Beacon House

Discussion in 'Homeless Veterans Information' started by Bertf, Jan 10, 2006.

  1. Bertf

    Bertf New Member

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    You know what is a shame? We supported Beacon House for a long time and always supplied them with turkeys and all the other stuff at Thanksgiving. Now because we dont know how deep these guys are in with National, or where the money is going, or if it is being laundered through them, we are afraid to send anything to them. It is hard to say if they are independent or up to their necks in cahoots with the Australian.
  2. Yoge Mountain

    Yoge Mountain New Member

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    Spreading Fear


    In the late '60s-early '70s we called that kind of fear: "propaganda instilled fear." The Communist's tactic was to keep spreading their propaganda announcements over and over again on the radio channels, with all of the programming polluted with the Party's own propaganda communications until it seemed as though it must be the truth. They were very effective at manufacturing their own truths for the masses.

    I agree. It is a SHAME that you have somehow been pusuaded to stop supporting homeless veteran programs.

    More on the effective use of "Propaganda" and "Manufactured Fear":

    "The streets of our country are in turmoil. The universities are filled with students rebelling and rioting. Communists are seeking to destroy our country. Russia is threatening us with her might, and the Republic is in danger. Yes - danger from within and without. We need law and order! Without it our nation cannot survive." - Adolf Hitler, 1932

    When a propagandist warns members of (his or her) audience that disaster will result if they do not follow a particular course of action, (he/she) is using the fear appeal. By playing on the audience's deep-seated fears, practitioners of this technique hope to redirect attention away from the merits of a particular proposal and toward steps that can be taken to reduce (their) fear.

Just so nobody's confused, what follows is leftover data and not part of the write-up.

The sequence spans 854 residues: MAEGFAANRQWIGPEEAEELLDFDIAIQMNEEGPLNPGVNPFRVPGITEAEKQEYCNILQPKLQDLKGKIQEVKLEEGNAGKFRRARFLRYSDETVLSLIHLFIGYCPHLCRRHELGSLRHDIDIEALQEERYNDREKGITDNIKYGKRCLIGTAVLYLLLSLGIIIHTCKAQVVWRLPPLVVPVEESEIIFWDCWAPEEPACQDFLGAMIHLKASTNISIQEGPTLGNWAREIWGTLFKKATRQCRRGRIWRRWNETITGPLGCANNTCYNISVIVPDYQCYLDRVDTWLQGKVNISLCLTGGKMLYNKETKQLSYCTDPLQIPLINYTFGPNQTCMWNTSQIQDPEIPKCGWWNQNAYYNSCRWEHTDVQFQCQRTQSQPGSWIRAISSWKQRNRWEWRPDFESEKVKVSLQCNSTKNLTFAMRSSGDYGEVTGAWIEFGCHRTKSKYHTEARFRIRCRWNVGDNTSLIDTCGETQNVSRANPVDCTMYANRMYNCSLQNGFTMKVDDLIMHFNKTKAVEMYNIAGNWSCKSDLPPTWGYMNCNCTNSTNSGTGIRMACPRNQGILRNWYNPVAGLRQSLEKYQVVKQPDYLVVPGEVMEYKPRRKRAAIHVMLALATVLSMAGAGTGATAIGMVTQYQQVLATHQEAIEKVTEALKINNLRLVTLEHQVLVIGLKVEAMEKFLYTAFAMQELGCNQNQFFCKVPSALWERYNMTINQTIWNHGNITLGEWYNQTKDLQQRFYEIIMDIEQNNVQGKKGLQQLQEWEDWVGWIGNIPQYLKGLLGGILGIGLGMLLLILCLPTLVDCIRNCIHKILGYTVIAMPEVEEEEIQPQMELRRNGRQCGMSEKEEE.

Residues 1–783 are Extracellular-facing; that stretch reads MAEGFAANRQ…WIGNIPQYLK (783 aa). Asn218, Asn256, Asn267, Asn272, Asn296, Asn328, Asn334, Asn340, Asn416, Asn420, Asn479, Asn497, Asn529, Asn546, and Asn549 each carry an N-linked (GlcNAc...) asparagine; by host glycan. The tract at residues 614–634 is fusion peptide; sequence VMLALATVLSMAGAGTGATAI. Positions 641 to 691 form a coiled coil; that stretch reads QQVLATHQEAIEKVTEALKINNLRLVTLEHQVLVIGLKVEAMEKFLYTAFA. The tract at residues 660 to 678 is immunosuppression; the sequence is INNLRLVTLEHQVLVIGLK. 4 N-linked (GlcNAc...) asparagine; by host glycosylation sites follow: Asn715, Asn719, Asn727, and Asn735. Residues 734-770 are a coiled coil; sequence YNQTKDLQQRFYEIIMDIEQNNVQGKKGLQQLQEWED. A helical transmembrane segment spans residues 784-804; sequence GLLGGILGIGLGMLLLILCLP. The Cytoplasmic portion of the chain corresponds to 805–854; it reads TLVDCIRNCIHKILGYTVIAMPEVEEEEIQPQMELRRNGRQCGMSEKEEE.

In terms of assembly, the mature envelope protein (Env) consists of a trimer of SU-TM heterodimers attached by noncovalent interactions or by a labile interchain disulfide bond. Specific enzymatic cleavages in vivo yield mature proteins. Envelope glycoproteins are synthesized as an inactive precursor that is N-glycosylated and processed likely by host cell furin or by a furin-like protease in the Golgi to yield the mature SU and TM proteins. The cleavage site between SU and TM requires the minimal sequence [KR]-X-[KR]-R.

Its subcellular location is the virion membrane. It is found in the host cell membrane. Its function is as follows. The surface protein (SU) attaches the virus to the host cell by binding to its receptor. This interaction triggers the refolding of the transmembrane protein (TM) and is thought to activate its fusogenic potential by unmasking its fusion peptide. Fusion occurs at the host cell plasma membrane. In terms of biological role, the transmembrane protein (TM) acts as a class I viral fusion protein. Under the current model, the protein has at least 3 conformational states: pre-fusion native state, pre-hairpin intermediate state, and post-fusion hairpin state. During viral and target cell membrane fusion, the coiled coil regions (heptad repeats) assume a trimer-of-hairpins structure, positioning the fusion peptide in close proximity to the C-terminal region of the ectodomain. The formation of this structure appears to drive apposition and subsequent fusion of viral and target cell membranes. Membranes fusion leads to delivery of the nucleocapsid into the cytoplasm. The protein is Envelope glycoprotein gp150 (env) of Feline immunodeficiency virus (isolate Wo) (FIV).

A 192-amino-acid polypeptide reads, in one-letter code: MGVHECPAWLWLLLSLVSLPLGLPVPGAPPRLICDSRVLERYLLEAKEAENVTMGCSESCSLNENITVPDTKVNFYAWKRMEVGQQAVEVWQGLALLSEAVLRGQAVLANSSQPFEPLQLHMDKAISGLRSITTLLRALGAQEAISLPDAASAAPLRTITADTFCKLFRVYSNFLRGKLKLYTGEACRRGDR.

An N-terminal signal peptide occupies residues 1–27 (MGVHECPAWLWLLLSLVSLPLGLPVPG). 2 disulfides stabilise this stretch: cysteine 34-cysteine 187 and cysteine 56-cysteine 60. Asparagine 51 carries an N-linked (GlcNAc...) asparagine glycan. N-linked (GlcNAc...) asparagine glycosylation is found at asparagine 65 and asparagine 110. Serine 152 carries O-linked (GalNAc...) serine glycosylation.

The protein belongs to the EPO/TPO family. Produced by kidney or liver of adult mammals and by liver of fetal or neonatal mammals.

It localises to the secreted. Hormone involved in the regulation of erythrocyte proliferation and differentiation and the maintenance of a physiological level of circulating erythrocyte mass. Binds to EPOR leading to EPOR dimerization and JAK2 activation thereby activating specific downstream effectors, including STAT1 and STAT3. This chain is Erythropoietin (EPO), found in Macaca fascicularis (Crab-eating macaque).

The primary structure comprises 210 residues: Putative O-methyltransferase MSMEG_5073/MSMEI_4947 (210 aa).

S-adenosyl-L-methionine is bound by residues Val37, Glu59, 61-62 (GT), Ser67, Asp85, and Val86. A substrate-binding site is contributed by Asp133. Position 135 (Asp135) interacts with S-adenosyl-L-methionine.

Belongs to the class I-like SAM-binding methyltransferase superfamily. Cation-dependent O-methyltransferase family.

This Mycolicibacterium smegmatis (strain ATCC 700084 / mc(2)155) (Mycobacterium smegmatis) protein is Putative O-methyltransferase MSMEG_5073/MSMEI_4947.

This technique can be highly effective when wielded by a fascist demagogue, but it is typically used in less dramatic ways. Since the end of the second world war, social psychologists and communication scholars have been conducting empirical studies in order to learn more about the effectiveness of fear appeals. Some have criticized the conceptualization of the studies, and others have found fault with the experimental methods, but the general conclusions are worth considering, if not accepting.

    "All other things being equal, the more frightened a person is by a communication, the more likely her or she is to take positive preventive action."(Pratkanis and Aronson, 1991)

    Fear appeals are more likely to succeed in changing behavior if they contain specific recommendations for reducing the threat that the audience believes are both effective and doable.

    In summary, there are four elements to a successful fear appeal: 1) a threat, 2) a specific recommendation about how the audience should behave, 3) audience perception that the recommendation will be effective in addressing the threat, and 4) audience perception that they are capable of performing the recommended behavior.

    The propaganda site is inspired by the pioneering work of the Institute for Propaganda Analysis (IPA). From 1937 to 1942, the IPA was dedicated to promoting the techniques of propaganda analysis among critically-minded citizens.
    A revamped version of the site was launched in September 2002. The new URL is: (

    Rick B. (Yoge)
    Life Member VVnW
    Life Member VFW
    Life Member DAV

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